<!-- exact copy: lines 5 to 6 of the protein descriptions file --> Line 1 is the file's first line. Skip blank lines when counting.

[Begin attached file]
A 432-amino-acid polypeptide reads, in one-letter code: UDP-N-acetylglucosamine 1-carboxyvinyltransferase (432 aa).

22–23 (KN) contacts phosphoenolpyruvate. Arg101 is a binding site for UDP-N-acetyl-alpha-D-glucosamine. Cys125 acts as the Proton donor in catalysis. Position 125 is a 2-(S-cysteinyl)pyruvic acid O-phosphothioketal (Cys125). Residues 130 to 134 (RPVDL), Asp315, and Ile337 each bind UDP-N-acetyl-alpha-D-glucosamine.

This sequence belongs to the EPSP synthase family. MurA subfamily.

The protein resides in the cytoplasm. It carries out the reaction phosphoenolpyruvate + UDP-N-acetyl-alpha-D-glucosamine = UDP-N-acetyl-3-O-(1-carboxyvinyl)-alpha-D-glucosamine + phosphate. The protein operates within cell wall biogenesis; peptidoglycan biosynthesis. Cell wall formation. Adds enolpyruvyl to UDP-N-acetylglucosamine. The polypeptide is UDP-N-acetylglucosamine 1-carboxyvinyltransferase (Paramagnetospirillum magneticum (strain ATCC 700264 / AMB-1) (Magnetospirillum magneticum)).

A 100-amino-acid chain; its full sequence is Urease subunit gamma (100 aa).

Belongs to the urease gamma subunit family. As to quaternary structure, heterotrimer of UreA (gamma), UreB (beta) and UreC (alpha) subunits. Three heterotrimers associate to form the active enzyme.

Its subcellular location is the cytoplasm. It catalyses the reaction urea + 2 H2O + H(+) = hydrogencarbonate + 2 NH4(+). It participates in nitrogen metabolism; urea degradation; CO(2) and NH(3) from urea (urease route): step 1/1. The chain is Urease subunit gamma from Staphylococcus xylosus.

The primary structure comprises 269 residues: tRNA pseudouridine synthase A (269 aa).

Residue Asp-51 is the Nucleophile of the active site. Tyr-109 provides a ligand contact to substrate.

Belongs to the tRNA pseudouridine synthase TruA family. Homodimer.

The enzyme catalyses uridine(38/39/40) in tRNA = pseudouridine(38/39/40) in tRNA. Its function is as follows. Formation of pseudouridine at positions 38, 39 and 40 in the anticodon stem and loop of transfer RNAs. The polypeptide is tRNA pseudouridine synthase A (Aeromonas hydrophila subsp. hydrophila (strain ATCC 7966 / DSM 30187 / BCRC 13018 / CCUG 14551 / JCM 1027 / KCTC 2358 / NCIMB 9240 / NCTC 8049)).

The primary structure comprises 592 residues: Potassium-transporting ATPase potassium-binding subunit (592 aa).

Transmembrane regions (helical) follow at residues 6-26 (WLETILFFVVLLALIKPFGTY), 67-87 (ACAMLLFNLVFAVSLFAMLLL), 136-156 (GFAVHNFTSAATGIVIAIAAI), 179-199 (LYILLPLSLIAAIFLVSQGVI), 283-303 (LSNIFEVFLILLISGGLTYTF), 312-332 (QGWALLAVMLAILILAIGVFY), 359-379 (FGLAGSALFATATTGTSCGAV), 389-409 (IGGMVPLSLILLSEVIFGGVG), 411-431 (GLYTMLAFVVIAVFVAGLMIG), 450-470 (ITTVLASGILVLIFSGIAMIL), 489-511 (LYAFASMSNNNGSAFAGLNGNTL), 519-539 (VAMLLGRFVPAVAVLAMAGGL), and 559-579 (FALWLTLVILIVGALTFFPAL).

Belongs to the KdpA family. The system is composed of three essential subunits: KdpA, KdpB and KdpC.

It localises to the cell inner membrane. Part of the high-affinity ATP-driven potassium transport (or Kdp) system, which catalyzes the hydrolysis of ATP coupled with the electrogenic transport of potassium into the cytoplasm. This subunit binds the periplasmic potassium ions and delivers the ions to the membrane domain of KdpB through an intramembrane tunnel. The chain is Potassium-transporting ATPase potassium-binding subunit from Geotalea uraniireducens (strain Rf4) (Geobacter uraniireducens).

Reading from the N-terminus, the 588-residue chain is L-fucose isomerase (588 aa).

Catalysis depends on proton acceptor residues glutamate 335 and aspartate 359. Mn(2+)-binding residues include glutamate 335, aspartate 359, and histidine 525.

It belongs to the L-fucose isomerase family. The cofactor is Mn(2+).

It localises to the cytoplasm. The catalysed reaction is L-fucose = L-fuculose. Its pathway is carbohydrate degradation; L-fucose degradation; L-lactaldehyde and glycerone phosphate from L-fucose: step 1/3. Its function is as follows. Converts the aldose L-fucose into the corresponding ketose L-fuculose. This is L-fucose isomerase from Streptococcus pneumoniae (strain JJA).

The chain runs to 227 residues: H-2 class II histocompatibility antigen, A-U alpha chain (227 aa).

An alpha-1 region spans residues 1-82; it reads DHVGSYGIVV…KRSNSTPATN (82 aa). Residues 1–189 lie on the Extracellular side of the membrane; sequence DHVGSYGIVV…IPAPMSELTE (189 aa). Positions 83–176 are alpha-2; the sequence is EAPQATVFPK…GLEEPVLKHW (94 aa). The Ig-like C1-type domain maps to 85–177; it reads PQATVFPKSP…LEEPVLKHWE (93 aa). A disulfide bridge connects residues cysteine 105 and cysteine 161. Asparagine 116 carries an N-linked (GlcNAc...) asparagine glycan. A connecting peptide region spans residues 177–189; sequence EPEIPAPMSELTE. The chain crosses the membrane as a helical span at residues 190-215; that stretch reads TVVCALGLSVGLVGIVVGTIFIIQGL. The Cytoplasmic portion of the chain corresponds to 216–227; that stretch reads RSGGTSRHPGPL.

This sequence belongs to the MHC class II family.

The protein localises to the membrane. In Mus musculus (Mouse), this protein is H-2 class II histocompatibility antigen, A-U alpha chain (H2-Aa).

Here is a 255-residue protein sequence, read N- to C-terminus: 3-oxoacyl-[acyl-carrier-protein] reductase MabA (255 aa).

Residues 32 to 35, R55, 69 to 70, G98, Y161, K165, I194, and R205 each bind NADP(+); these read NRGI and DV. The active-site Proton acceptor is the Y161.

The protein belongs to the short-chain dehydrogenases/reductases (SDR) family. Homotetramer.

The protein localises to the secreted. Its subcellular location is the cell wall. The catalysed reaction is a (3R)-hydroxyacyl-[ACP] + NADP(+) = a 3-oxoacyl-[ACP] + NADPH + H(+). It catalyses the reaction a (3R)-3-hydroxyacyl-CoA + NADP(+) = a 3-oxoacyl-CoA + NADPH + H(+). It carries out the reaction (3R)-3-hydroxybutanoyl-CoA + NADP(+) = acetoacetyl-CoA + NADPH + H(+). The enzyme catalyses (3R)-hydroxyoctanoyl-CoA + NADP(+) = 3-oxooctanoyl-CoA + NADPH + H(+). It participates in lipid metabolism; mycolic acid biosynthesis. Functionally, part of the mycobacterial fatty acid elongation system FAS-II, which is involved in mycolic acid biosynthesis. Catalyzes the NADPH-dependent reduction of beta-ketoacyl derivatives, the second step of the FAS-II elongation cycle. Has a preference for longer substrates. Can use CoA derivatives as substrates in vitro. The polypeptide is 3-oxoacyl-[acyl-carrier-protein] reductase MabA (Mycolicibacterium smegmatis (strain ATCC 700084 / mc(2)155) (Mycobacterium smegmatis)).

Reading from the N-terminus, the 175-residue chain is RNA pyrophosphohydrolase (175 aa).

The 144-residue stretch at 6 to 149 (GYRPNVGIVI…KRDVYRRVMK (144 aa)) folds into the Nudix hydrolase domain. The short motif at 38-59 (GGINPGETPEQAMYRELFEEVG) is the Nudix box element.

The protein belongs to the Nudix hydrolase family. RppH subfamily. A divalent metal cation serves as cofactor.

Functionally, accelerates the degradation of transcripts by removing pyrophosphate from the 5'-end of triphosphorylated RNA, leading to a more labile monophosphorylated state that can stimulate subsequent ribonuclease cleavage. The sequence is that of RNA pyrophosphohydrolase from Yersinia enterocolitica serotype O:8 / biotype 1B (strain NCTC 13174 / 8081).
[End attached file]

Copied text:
A 100-amino-acid chain; its full sequence is Urease subunit gamma (100 aa).

Belongs to the urease gamma subunit family. As to quaternary structure, heterotrimer of UreA (gamma), UreB (beta) and UreC (alpha) subunits. Three heterotrimers associate to form the active enzyme.